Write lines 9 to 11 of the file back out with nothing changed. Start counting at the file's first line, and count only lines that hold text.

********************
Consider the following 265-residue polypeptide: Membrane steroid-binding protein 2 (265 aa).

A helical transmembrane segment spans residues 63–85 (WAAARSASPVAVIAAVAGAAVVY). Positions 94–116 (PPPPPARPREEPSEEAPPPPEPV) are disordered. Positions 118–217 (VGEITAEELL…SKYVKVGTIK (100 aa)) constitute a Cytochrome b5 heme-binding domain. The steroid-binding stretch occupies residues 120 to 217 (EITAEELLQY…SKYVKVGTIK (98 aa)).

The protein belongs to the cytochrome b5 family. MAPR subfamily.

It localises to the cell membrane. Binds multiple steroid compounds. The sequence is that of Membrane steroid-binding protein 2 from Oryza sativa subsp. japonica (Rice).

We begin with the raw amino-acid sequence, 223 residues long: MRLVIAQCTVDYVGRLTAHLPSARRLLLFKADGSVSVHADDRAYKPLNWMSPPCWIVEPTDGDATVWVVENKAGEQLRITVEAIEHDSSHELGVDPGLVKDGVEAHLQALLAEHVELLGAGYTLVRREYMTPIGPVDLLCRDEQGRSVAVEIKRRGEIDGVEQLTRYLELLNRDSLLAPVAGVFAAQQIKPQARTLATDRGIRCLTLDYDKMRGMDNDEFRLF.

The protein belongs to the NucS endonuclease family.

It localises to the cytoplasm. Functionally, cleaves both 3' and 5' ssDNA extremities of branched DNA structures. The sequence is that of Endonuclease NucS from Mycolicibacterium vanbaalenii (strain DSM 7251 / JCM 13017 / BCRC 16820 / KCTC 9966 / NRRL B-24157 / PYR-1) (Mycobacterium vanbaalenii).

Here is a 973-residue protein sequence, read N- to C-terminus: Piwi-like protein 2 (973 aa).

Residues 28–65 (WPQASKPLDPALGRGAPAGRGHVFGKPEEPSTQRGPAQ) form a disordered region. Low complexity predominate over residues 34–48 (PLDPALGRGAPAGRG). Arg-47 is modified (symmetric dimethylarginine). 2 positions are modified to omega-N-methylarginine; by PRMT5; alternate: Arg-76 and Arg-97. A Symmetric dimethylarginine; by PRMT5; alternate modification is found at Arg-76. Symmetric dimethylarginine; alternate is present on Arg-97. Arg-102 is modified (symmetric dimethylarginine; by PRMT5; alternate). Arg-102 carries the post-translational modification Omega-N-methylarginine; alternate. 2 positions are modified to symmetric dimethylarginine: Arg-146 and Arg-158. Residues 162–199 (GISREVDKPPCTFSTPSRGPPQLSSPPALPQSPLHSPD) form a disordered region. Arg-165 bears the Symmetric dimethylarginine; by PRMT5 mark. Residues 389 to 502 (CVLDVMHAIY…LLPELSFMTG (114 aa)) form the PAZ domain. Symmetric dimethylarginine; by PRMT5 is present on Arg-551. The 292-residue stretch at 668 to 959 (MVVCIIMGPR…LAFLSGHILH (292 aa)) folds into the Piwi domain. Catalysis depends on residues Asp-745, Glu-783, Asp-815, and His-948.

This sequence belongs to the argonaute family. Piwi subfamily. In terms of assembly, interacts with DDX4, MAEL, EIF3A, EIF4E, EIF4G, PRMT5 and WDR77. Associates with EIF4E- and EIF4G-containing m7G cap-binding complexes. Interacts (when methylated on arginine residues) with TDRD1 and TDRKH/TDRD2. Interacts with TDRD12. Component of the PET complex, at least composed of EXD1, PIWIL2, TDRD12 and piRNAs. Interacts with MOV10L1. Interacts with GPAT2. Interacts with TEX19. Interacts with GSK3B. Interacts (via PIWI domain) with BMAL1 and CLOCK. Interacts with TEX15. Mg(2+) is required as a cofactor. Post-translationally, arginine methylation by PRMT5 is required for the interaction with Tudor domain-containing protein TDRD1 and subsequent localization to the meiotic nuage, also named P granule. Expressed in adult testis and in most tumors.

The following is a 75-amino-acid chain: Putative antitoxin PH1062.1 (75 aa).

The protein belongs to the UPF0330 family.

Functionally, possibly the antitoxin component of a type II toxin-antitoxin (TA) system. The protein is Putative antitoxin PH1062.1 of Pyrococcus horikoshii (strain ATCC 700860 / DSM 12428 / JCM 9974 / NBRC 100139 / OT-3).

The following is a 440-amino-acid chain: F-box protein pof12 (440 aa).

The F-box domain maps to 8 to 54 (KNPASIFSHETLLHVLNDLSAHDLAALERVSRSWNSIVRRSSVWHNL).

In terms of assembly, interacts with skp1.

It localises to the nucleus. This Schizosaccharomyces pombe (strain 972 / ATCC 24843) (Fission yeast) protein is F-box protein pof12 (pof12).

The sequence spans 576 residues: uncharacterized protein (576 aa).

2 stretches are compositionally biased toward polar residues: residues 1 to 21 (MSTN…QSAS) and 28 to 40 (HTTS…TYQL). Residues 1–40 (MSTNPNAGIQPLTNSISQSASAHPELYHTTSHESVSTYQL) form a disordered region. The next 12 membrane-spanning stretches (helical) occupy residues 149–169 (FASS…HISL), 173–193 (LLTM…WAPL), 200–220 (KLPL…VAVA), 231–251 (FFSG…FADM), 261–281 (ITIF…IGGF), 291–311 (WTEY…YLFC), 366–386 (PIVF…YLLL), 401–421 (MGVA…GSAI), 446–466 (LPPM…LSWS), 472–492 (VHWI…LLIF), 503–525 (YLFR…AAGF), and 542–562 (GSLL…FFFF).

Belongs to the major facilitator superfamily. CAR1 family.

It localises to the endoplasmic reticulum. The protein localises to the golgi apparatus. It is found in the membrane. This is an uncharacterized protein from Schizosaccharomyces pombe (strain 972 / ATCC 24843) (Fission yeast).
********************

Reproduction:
Residues 28–65 (WPQASKPLDPALGRGAPAGRGHVFGKPEEPSTQRGPAQ) form a disordered region. Low complexity predominate over residues 34–48 (PLDPALGRGAPAGRG). Arg-47 is modified (symmetric dimethylarginine). 2 positions are modified to omega-N-methylarginine; by PRMT5; alternate: Arg-76 and Arg-97. A Symmetric dimethylarginine; by PRMT5; alternate modification is found at Arg-76. Symmetric dimethylarginine; alternate is present on Arg-97. Arg-102 is modified (symmetric dimethylarginine; by PRMT5; alternate). Arg-102 carries the post-translational modification Omega-N-methylarginine; alternate. 2 positions are modified to symmetric dimethylarginine: Arg-146 and Arg-158. Residues 162–199 (GISREVDKPPCTFSTPSRGPPQLSSPPALPQSPLHSPD) form a disordered region. Arg-165 bears the Symmetric dimethylarginine; by PRMT5 mark. Residues 389 to 502 (CVLDVMHAIY…LLPELSFMTG (114 aa)) form the PAZ domain. Symmetric dimethylarginine; by PRMT5 is present on Arg-551. The 292-residue stretch at 668 to 959 (MVVCIIMGPR…LAFLSGHILH (292 aa)) folds into the Piwi domain. Catalysis depends on residues Asp-745, Glu-783, Asp-815, and His-948.

This sequence belongs to the argonaute family. Piwi subfamily. In terms of assembly, interacts with DDX4, MAEL, EIF3A, EIF4E, EIF4G, PRMT5 and WDR77. Associates with EIF4E- and EIF4G-containing m7G cap-binding complexes. Interacts (when methylated on arginine residues) with TDRD1 and TDRKH/TDRD2. Interacts with TDRD12. Component of the PET complex, at least composed of EXD1, PIWIL2, TDRD12 and piRNAs. Interacts with MOV10L1. Interacts with GPAT2. Interacts with TEX19. Interacts with GSK3B. Interacts (via PIWI domain) with BMAL1 and CLOCK. Interacts with TEX15. Mg(2+) is required as a cofactor. Post-translationally, arginine methylation by PRMT5 is required for the interaction with Tudor domain-containing protein TDRD1 and subsequent localization to the meiotic nuage, also named P granule. Expressed in adult testis and in most tumors.

The following is a 75-amino-acid chain: Putative antitoxin PH1062.1 (75 aa).